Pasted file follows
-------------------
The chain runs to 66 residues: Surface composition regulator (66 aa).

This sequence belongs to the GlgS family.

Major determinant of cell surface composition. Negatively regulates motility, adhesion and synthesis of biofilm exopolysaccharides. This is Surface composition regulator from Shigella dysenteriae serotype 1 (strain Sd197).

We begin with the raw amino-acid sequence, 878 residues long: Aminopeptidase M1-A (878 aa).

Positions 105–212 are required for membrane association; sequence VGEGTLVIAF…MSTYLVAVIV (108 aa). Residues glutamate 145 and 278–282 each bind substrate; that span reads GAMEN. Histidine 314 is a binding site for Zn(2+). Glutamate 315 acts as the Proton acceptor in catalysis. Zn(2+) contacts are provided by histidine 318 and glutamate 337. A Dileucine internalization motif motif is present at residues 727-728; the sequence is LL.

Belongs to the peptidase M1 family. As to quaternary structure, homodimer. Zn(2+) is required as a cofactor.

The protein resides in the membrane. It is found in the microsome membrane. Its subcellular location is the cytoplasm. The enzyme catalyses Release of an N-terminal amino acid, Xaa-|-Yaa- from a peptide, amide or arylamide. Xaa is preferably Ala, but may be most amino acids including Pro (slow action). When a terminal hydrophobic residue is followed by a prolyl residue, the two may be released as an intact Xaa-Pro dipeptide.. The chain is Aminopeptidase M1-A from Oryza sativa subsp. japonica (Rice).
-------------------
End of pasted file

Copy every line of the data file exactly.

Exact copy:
The chain runs to 66 residues: Surface composition regulator (66 aa).

This sequence belongs to the GlgS family.

Major determinant of cell surface composition. Negatively regulates motility, adhesion and synthesis of biofilm exopolysaccharides. This is Surface composition regulator from Shigella dysenteriae serotype 1 (strain Sd197).

We begin with the raw amino-acid sequence, 878 residues long: Aminopeptidase M1-A (878 aa).

Positions 105–212 are required for membrane association; sequence VGEGTLVIAF…MSTYLVAVIV (108 aa). Residues glutamate 145 and 278–282 each bind substrate; that span reads GAMEN. Histidine 314 is a binding site for Zn(2+). Glutamate 315 acts as the Proton acceptor in catalysis. Zn(2+) contacts are provided by histidine 318 and glutamate 337. A Dileucine internalization motif motif is present at residues 727-728; the sequence is LL.

Belongs to the peptidase M1 family. As to quaternary structure, homodimer. Zn(2+) is required as a cofactor.

The protein resides in the membrane. It is found in the microsome membrane. Its subcellular location is the cytoplasm. The enzyme catalyses Release of an N-terminal amino acid, Xaa-|-Yaa- from a peptide, amide or arylamide. Xaa is preferably Ala, but may be most amino acids including Pro (slow action). When a terminal hydrophobic residue is followed by a prolyl residue, the two may be released as an intact Xaa-Pro dipeptide.. The chain is Aminopeptidase M1-A from Oryza sativa subsp. japonica (Rice).